• Yeah it’s rather sad to watch “Jumping With Toy” and realized we you’re seeing it basically the key drawings being animated without any inbetweens. It’s jarring, it’s almost like growing pains for a studio that had to to be accustomed to this sort of thing now that they had to go with limited animation. Interesting redesign on the fox otherwise, too bad this will be his last appearance in a Baby Huey Noveltoon otherwise.

    • Actually, Paramount released one more Baby Huey cartoon in 1959, HUEY’S FATHER’S DAY.

    • I know that was the last cartoon. I was referring to the fox’s last appearance since only Huey and his dad are in that other cartoon.

  • I, for one, was always amazed and enchanted by the late-50s “Modern Madcap” style!

    • Always good to see Dave Tendlar’s model sheets, and how he adapted to the new style.

    • Seem like few of these Noveltoons this season like “Chew Chew Baby” probably spurred “Modern Madcap” as the new series to coincide with Noveltoons from 1958 onward.

  • Whether it was the shock of the change in studio status or the need to do something with the animation budget cuts to make the shorts entertaining, the quality of the stories at Paramount really picked up this season, and not just in the Noveltoons. The standard formula cartoons are few and far-between (i.e. — no more than what Warners was doing at the time with some of their continuing series with Pepe, Speedy or Hippity Hopper). The studios overall reputation would have been a lot higher if the all the cartoons had been written as well as they were for the 1957-58 season.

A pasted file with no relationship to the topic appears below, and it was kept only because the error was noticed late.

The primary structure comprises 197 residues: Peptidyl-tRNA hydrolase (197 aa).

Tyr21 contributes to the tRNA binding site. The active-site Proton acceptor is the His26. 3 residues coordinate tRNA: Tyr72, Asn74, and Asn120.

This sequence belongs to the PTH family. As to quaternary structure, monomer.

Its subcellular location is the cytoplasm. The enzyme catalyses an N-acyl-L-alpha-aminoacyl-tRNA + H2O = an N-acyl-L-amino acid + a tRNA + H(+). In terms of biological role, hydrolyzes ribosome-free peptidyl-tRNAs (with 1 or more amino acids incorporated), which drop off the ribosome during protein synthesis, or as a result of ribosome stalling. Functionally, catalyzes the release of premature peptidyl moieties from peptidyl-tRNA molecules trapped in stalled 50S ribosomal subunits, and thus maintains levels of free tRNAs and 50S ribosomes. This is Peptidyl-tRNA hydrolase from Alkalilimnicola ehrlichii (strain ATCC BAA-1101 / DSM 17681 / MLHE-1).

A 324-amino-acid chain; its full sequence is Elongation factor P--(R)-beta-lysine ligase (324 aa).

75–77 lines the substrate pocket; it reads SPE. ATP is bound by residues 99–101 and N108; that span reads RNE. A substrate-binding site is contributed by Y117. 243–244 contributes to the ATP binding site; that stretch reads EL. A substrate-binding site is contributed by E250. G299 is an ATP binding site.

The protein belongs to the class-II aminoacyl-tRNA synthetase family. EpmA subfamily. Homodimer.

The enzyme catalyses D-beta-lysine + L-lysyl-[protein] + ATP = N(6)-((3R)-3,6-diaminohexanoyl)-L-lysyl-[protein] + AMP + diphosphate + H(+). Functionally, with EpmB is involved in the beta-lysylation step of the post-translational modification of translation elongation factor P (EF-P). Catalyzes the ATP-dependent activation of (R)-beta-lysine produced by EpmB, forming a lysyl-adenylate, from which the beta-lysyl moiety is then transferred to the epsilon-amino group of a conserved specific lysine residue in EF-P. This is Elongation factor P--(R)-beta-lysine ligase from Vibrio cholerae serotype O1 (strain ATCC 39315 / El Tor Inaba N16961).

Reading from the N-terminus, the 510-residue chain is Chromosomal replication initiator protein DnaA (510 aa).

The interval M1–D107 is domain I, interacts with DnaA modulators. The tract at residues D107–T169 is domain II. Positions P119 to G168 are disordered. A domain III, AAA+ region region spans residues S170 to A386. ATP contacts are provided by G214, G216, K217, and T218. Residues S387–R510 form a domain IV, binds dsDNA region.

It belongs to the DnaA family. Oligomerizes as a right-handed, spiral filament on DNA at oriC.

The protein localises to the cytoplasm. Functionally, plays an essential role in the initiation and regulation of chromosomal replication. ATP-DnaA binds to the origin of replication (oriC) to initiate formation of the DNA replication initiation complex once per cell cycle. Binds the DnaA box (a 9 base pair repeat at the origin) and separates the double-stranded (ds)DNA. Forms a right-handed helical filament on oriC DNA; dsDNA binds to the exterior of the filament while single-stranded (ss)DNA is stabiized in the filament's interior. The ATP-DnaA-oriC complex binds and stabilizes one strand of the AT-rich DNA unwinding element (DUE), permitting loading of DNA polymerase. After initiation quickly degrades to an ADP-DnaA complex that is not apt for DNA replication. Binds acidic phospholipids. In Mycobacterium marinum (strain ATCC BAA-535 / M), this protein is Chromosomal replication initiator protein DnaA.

“The Phil Silvers Show” was still being made in New York at this time, so before he joined Famous alum Arnold Stang as part of the “Top Cat” gang out in Hollywood, Maurice Gosfield got his animated voice career going in Dave Tendlar’s final cartoon for Paramount (which also probably contains the most effective UPA-style layouts of any Paramount cartoon, with the perspective shots of Gus and the bank teller moving away and towards the camera).

  • Cartoon Champions (reissues) for the 1957-58 season:

    “Deep Boo Sea”

    “Spunky Skunky”

    “Cat-Choo”

    “Audrey the Rainmaker”

    “Cat Tamale”

    “By Leaps and Hounds”

    “Scout Fellow”

    “Cat Carson Rides Again”

    “The Awful Tooth”

    “Law and Audrey”

    “City Kitty”

    “Clown on the Farm”

    Popeye Champions (reissues) for the 1957-58 season:

    “Tops in the Big Top”